In 2003, Camcore began a collaboration with the USDA Forest Service to make seed collections of endangered and threatened forest tree species within the United States. Currently, we have active projects with eastern and Carolina hemlock, red spruce, Fraser fir, Atlantic white cedar, Table Mountain Pine, and two species of Ash. All of our USA-based conservation projects are funded by grants from USDA Forest Service.
Our first domestic projects focused on the conservation of eastern hemlock (Tsuga canadensis) and Carolina hemlock (T. caroliniana). Both are ecologically important species native to the eastern United States and have experienced widespread decline due to infestations of an invasive insect pest named hemlock woolly adelgid, Adelges tsugae (HWA). Our work with hemlock has addressed a number of important topics including genetic resource conservation, population genetics, ecological modelling, host resistance screening, seed technology, nursery production, tree and insect responses to environmental conditions, conservation assessment, and silvicultural options for hemlock restoration. Our initial seed collections occurred in 2003 and have continued annually through 2015, resulting in the acquisition of material from 733 mother trees in 73 populations of eastern hemlock and 134 mother trees in 19 populations of Carolina hemlock.
Our genetic conservation work with hemlock also includes the establishment of conservation banks and seed orchards and in 2015 we had seed production in our Carolina hemlock orchard at the NCSU Upper Mountain Research Station in western North Carolina. This is a significant milestone, and we hope to replicate this in our other Camcore domestic conservation projects
In 2014, we began a proposed long-term, 3-phase cooperative research project with the USDA Forest Service (USFS) to develop a hemlock restoration strategy to reintroduce hemlocks to southern Appalachian forests. The initial work of Phase 1 was done in partnership with USFS Research Entomologist Albert “Bud” Mayfield, and was funded by a $50,000 grant from the USFS. The topic of how to reintroduce hemlocks into forests where they have been lost has received almost no attention. Although HWA-resistant native hemlocks are not yet available and biological, chemical, and integrated control is still developing, restoration protocols should be developed in advance so that seedlings can be rapidly and properly established once they can survive long term. The objectives of the study are:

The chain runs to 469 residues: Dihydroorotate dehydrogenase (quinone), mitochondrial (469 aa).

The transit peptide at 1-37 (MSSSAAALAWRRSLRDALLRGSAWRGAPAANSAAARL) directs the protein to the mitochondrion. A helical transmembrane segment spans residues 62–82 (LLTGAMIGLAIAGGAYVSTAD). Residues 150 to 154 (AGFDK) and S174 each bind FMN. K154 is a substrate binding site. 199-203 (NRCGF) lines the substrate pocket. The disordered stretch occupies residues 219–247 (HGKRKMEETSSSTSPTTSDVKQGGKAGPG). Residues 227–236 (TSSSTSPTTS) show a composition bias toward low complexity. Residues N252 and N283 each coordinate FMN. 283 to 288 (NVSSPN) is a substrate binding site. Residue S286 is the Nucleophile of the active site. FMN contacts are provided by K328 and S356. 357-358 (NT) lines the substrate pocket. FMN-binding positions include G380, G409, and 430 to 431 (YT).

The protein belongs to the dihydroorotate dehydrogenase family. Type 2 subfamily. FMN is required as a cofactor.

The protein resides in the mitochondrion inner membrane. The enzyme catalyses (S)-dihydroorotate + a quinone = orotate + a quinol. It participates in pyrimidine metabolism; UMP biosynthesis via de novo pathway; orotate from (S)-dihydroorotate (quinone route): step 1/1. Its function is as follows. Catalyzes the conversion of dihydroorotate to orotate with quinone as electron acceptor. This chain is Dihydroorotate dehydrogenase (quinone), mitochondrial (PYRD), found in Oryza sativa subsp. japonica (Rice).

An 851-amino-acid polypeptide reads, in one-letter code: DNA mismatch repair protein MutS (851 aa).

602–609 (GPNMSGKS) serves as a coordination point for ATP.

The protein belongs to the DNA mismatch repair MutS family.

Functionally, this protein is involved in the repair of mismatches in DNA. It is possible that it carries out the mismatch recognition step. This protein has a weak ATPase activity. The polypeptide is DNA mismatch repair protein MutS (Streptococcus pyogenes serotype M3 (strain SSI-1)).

Phase 1 (current): Develop an optimal silvicultural establishment method for Eastern hemlock.
Phase 2 (future): Develop an integrated biological/chemical control strategy on the hemlocks from Phase 1. Establish new, local-source Eastern and Carolina hemlock restoration plots.
Phase 3 (future): Use Phase 2 results to optimize biological/chemical control on local-source hemlocks.
Fraser Fir and Red Spruce
Fraser fir (Abies fraseri) and red spruce (Picea rubens) are found at high elevations in the southern Appalachian Mountains, where they have seen dramatic reductions in numbers due to overharvesting, wildfires, climate change and atmospheric deposition. Since the 1950’s, Fraser fir has also been threatened by infestations of the exotic insect balsam woolly adelgid (Adelges piceae).
When beginning our work with Fraser fir, we identified the seven known natural populations of the species. The two largest of these populations were further broken down into seven smaller subpopulations for a total of 12 populations spread across North Carolina, Tennessee, and Virginia. From each of these populations Camcore is attempting to collect seed from between 10 to 20 trees. The 2015 collection, combined with seed from 30 trees donated to Camcore in 2014 by the North Carolina Christmas Tree Growers Association Cooperative Seed Orchard brings our total to 129 individual mother trees conserved.
In addition to collecting cones, we are sampling foliage from nearly all of our mother trees. Foliage samples have been sent to the National Forests Genetics Laboratory in Placerville, California where DNA will be extracted. Genetic information from this material will help us to better understand patterns of diversity of the species while allowing us to evaluate the effectiveness of our conservation efforts.
Our work with red spruce in the southeastern United States has significant overlap with Fraser fir. Southern populations of red spruce are found only at the highest elevations in this portion of its range and coincide with Fraser fir habitat. To date, we have collected cones from 83 trees at 12 red spruce sites visited. Of the 83 red spruce trees sampled, 10 were collected by volunteers with Warren Wilson College and the western North Carolina nonprofit Mountain True. Future collections of red spruce will focus on populations in the Black Mountains of North Carolina as well as sites in the under-sampled states of Virginia and West Virginia. Similar to the Fraser fir collections, we sampled foliage from each of the cone trees for eventual DNA extraction by the National Forests Genetics Laboratory.